Dozens killed in Chile prison fire

Officials said the fire was deliberately started during an early-morning fight between inmates in one of the crowded prison's five towers.

Dozens killed in Chile prison fire

Fire engulfed a prison in the Chilean capital early on Wednesday, killing 83 inmates and critically injuring 14 others, the government said, in the worst-ever accident in the country's jail system.

Officials said the fire was deliberately started during an early-morning fight between inmates in one of the crowded prison's five towers. Television footage showed part of the San Miguel prison in flames, with black smoke billowing from the building.

Frantic relatives of the inmates flooded to the jail's walls, screaming and imploring police to let them in to rescue their loved ones. Officials afterward began informing the families of those killed.

"It is exasperating not to know if they are alive or dead. We have been here for hours, and they haven't told us anything!" said one woman called Maria, declining to give her surname.

Some relatives screamed when officials read out lists of some prisoners who had survived the blaze, assuming those not included were dead. Officials stressed the lists were only partial. Some relatives threw rocks and glass bottles and scuffled with police in frustration.

"It is a hugely painful tragedy," President Sebastian Pinera said, confirming the death toll had risen to 83. "We cannot guarantee the number of dead will not rise."

"We cannot keep living with a prison system which is absolutely inhumane," he added, citing chronic overcrowding in the country's jails. "We are going to speed up the process to ensure our country has a humane, dignified prison system that befits a civilized country."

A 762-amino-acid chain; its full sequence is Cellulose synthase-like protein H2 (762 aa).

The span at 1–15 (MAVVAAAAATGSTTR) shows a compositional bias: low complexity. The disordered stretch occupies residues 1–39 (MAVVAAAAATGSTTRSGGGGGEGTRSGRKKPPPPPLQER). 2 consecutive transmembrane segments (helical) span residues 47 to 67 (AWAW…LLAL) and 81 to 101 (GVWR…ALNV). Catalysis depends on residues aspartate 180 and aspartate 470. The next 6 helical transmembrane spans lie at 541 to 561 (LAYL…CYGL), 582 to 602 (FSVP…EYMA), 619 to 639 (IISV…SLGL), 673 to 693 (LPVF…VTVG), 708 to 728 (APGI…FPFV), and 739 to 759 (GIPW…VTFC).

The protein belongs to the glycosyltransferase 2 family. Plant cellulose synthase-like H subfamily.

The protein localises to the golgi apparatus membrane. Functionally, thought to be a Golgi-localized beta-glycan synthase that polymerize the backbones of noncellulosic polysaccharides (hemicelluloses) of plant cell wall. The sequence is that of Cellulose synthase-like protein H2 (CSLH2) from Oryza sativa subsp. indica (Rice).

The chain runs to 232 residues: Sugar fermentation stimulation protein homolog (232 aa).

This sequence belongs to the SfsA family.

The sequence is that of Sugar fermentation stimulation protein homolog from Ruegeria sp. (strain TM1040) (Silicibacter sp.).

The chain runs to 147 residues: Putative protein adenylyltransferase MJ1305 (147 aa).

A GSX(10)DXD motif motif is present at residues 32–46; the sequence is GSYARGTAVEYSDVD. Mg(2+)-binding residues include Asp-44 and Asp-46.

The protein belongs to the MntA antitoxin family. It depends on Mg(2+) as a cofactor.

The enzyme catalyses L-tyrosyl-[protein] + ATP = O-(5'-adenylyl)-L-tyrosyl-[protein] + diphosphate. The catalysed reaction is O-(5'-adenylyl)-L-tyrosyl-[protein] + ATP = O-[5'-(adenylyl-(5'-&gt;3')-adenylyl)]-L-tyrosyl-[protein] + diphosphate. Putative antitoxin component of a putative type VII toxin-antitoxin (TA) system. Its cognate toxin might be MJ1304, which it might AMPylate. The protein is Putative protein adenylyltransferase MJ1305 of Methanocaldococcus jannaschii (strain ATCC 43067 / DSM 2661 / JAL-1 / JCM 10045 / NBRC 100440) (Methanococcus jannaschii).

Pinera said it was the third worst fire Chile has ever suffered.

Justice Minister Felipe Bulnes said the prison housed 1,960 inmates, nearly twice the 1,100 inmate capacity.

Radio station Bio Bio reported that around 200 inmates had to be evacuated into a jail yard due to the fire, which a local state prosecutor said was started deliberately.

Anxious relatives climbed onto the prison fence, shouting out inmates' names at the burning building. Some prisoners waved their arms and T-shirts through prison window bars.

Families heard about the fire and headed to the walls of the prison just south of Santiago. Wednesday is visiting day, which meant many families had already planned to head to the prison.

"Rusio Victor, wave a white T-shirt Daddy," shouted 7-year-old Yadira Lopez, appealing to her father to signal he was alive.

For some, there was relief.

Gonzalo Sepulveda wept after managing to contact his brother Cristian.

"I'll die if something happens to him," Sepulveda said. "Those aren't animals they have in there. They are human beings who have made mistakes."


Last Mod: 08 Aralık 2010, 17:37
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